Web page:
Aside from the effort required to get to this location, this was a very easy image to create.
- Mount the camera and lens on a solid tripod
- Manually focus the lens on a bright star using fully-magnified live view
- Adjust the composition as desired with the camera leveled for roll
- Dial in a manual exposure of f/1.8 (use your widest available), ISO 6400 and 30 seconds (a stretch)
- Set the camera to its high-speed frame rate
- Plug in a remote release
- Capture a test image and verify that it looks good
- Lock the release button down (press down and slide forward)
- Return later
The camera continuously captures images, hopefully with perfectly-positioned meteors in them. These frames can also be made into a time-lapse.
After setting up the first camera, you have plenty of time, so set up a second camera the same as the first, capturing a different composition.
On this night I had three camera setups with four of what I consider the best night sky lenses available. One of the cameras was a Nikon model and the only Nikon-mount star-capable lens I had along (not a Nikon model) showed a serious image quality problem, leaving two cameras in operation.
I mentioned that the 30-second exposure was a stretch and that is what happens to the stars at this focal length, exposure duration, and imaging sensor pixel density combination. They get stretched.
A blur is created when details in an image move across pixels on the imaging sensor, regardless of the reason why that happens. As we all know, due to the earth’s rotation, stars are moving across the frame when the camera is in a fixed position. The longer the exposure, the more they are magnified (longer focal length lens) and the higher pixel density the imaging sensor has, the more that star blur will be visible at the pixel level.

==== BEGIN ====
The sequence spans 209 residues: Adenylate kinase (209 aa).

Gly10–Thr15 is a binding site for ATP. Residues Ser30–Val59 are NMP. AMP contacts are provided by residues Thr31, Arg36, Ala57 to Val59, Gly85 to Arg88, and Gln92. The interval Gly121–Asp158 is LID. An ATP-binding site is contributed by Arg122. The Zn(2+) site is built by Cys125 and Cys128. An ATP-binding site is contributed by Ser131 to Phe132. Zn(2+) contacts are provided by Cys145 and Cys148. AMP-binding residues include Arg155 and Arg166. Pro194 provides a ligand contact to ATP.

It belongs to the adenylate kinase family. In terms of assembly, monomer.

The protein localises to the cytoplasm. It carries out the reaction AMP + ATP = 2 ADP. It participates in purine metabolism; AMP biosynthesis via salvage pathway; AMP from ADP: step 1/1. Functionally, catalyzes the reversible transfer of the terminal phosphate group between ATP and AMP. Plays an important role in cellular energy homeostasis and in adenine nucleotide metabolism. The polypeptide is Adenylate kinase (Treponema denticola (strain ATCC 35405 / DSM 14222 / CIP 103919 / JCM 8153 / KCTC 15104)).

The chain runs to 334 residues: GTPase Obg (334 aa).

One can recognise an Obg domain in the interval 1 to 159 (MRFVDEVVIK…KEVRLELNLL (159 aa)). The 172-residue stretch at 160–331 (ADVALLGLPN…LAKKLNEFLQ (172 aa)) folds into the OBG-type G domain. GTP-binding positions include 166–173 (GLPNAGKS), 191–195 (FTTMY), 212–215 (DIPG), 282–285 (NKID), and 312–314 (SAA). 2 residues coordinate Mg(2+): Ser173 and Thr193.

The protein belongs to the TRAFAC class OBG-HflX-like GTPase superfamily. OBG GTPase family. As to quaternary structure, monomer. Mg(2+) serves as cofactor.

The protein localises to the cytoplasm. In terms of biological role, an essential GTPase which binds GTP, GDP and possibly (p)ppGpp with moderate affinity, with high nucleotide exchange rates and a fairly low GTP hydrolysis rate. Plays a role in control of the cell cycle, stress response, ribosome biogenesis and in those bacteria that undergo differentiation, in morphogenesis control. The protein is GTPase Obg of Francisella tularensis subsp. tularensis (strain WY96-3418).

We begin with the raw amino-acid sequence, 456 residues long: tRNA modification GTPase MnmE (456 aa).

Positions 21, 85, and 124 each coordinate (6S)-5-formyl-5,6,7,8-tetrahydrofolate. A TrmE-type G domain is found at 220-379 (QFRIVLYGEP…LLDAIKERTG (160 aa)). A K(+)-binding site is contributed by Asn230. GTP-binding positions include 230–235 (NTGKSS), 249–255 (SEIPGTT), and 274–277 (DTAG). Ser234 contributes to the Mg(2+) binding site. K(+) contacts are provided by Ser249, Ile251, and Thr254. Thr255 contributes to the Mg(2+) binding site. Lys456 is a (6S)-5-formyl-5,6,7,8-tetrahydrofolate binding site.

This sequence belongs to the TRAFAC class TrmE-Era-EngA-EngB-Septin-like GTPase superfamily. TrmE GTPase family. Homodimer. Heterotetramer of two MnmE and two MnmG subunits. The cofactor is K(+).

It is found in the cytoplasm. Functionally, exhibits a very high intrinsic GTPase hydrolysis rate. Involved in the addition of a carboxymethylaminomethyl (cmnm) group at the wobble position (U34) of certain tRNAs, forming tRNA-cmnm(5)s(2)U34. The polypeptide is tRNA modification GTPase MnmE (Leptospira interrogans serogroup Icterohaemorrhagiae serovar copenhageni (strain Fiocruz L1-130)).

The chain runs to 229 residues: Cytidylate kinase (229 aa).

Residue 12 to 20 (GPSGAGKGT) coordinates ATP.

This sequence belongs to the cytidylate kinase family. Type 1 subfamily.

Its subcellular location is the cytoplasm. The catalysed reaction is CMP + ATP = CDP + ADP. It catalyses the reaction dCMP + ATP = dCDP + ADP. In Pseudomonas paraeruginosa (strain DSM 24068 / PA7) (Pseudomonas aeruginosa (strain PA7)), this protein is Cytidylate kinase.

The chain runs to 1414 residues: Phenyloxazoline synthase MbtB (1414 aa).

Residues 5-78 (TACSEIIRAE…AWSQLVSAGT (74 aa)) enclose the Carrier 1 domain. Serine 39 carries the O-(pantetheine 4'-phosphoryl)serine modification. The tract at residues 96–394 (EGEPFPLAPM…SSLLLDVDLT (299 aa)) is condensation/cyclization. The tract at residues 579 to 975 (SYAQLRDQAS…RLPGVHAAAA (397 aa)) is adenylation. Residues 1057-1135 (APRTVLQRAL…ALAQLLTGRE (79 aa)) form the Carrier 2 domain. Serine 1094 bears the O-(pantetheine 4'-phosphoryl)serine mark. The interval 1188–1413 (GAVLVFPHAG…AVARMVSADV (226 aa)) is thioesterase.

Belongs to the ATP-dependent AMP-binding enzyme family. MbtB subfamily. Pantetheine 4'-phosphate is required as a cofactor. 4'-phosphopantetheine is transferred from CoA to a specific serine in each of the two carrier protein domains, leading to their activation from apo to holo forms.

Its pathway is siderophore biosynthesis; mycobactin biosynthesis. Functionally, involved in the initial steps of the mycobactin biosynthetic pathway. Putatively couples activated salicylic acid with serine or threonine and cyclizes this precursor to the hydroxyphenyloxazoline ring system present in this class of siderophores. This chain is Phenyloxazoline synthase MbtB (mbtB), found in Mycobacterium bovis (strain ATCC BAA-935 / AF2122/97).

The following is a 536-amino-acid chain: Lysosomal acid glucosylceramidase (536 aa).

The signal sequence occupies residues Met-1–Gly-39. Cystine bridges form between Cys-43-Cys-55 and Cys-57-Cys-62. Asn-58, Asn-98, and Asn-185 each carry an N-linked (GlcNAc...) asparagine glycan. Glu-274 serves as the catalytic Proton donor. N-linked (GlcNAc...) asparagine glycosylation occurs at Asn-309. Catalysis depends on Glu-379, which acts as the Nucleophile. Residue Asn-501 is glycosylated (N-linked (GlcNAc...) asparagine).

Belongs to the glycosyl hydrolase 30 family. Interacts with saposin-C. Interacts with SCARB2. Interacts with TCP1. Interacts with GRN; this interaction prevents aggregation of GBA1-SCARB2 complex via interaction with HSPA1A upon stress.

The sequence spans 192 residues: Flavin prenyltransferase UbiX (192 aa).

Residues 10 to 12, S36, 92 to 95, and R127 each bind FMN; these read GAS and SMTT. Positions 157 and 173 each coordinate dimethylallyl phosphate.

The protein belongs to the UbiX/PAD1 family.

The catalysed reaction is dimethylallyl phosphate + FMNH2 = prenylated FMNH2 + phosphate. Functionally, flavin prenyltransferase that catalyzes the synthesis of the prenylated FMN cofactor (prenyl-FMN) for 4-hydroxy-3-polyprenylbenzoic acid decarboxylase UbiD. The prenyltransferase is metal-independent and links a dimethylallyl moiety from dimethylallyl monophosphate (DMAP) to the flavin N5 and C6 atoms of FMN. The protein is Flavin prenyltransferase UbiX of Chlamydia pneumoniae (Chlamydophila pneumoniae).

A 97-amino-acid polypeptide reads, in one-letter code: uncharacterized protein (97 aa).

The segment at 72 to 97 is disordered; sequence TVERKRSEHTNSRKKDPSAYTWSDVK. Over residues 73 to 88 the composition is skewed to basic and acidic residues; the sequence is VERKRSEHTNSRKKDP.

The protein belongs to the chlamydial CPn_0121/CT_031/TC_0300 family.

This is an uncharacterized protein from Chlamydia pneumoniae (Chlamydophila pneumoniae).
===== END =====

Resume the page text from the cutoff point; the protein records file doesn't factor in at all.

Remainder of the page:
Note that when final images are viewed and compared, the imaging sensor’s pixel density-caused blur becomes equalized. For example, if you are printing at 8″ x 12″, the pixel density factor no longer matters in regards to the star trail blur created by two different resolution, equal-sensor-sized cameras.
Also, note that not all stars move at the same rate relative to the camera position. For example, the North Star (Polaris) does not move at all. If you are primarily including the northern sky in the frame, you might be able to use longer exposures than if your camera was directed west, east or up. There are star blur rules that can be helpful, but photography skills rule. Analyze your results as soon as they are captured and make adjustments as needed.
I mentioned having 4 of my favorite star lenses along with me. They are my favorites, but the perfect star lens, at least from a lens in the realm of affordability for most individuals, does not exist. All lenses have at least some issue keeping them from reaching perfection and corner performance is typically their biggest limiting factor.
This image was captured with the Sigma 14mm f/1.8 DG HSM Art Lens. It is a great choice for this purpose.
For star photography, ultra-wide angles are helpful for taking in a greater area of the sky and allowing longer exposures before star trails become visible, though ultra-wide angles produce rather small stars. Ultra-wide apertures (that produce sharp enough image quality to be used) create a brighter image in less time or at a lower ISO setting. The Sigma 14mm Art lens has those two features.
The worst case: even if the entire night’s shoot was a failure, just hanging out under a starry sky would be totally worth the time and effort.
A larger version of this image is available on Flickr.